Average age of gender dysphoria diagnosis falls from 31 to 26, study finds

Trans flag

The average age of people being diagnosed with gender dysphoria has fallen from 31 to 26, a new study has revealed. 

Researchers at the Virginia Tech Carilion School of Medicine, in the US, shared their findings in a research paper published in the General Psychiatry journal. 

The study compared the medical records of about 43 million people, mainly US patients, aged between four and 65, from 49 healthcare organisations. 

The researchers discovered 66,078 of the people in the study had been diagnosed with gender dysphoria, making an estimate of around 155 cases per 100,000. 

Gender dysphoria, as defined by the NHS, describes a “sense of unease that a person may have because of a mismatch between their biological sex and their gender identity”. 

Findings of the study included the average age of gender dysphoria diagnosis dropping from 31 in 2017 to 26 in 2021. 

You may like to watch

The researchers also discovered that the average age for gender dysphoria diagnosis was 27 for people whose biological sex at birth was female, and 30 for those born male.

For those assigned female at birth, the highest prevalence of gender dysphoria diagnosis was at the age of 19, compared with 23 for people assigned male at birth.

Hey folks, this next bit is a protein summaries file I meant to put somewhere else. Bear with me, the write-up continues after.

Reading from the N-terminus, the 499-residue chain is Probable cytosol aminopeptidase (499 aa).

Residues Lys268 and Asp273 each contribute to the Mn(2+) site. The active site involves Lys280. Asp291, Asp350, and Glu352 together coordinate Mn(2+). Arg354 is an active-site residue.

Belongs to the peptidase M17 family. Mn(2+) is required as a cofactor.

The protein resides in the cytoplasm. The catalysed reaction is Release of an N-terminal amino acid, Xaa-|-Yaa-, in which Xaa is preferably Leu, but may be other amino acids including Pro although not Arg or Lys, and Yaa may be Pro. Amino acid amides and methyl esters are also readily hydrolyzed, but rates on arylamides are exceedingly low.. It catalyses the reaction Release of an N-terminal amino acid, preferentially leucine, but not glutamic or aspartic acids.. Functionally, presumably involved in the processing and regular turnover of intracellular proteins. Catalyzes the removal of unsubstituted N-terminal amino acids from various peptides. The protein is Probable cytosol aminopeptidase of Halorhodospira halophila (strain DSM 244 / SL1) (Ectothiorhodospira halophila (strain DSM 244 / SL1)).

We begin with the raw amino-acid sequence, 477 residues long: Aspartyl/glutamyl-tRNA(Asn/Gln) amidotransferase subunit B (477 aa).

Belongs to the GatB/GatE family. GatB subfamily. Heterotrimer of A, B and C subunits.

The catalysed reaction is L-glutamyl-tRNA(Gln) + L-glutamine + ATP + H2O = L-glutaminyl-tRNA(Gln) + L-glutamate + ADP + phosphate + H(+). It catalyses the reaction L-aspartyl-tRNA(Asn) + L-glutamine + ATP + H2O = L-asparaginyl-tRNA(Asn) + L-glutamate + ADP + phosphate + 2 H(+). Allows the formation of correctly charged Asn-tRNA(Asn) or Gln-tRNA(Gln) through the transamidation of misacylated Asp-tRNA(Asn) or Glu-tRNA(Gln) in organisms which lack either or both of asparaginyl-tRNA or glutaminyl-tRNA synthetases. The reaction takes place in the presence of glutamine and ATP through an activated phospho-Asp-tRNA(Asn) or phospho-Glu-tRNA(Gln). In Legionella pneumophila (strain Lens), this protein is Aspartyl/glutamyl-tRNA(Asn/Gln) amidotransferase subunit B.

Commenting on the study on Twitter, lead researcher Dr Ching-Fang Sun said: “The decreasing mean age of gender dysphoria diagnosis suggests the emergence of a generation embracing gender diversity. It is important for parents to feel comfortable discussing gender-related topics with their children with a non-judgmental stance.”

Within the research paper, the academics highlighted that “increased availability of speciality gender clinics might generally explain the increasing number of patients with gender dysphoria”. 

They added: “The decreasing mean age of [gender dysphoria] diagnosis suggests an increasing gender non-congruent youth population. The phenomenon might be related to increased accessibility of gender care as well as a gender-minority-friendly social context. 

“Gender identity development heavily leans on social processes, including exploration and experimentation with external feedback. There is now increasing acceptance of gender-neutral pronouns and gender-non-congruent chosen names. 

“Gender minority youth are no longer receiving consistent toxic feedback regarding their identity.” 

Digital platforms, such as video games, provide a “‘transitional playground” that allow youth to explore their identity with more freedom and less worry compared with traditional social situations, the study noted.

The academics acknowledged further studies are needed to “determine the persistence of the diagnosis” but encouraged youth to explore their gender identity with a non-biased stance and educate the public on gender diversity. They also called on clinicians to provide timely assessment for children and youth with gender dysphoria concerns.